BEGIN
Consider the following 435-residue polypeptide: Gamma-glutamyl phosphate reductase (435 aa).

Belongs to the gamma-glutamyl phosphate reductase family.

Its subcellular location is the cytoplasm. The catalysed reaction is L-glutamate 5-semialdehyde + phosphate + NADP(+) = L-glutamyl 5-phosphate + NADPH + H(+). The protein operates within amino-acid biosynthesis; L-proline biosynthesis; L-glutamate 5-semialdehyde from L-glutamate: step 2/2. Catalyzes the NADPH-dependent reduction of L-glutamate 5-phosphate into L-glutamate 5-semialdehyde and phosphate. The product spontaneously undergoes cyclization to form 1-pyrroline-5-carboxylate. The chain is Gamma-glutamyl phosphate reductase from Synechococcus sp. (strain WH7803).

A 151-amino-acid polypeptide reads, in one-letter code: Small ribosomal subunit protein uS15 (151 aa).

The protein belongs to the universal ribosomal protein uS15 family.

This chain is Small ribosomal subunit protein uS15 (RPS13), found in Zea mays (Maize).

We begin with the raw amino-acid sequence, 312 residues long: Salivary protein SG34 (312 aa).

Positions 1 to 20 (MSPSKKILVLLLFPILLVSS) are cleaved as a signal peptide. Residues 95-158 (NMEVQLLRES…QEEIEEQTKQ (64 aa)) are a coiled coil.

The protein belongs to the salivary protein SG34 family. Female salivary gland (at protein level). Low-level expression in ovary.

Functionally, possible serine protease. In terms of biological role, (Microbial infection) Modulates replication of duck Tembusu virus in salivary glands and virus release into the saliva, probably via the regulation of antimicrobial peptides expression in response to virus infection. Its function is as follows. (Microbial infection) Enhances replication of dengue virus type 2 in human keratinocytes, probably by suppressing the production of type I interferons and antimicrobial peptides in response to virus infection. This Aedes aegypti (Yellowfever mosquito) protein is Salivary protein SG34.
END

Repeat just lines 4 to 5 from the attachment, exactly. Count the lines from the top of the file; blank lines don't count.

A 151-amino-acid polypeptide reads, in one-letter code: Small ribosomal subunit protein uS15 (151 aa).

The protein belongs to the universal ribosomal protein uS15 family.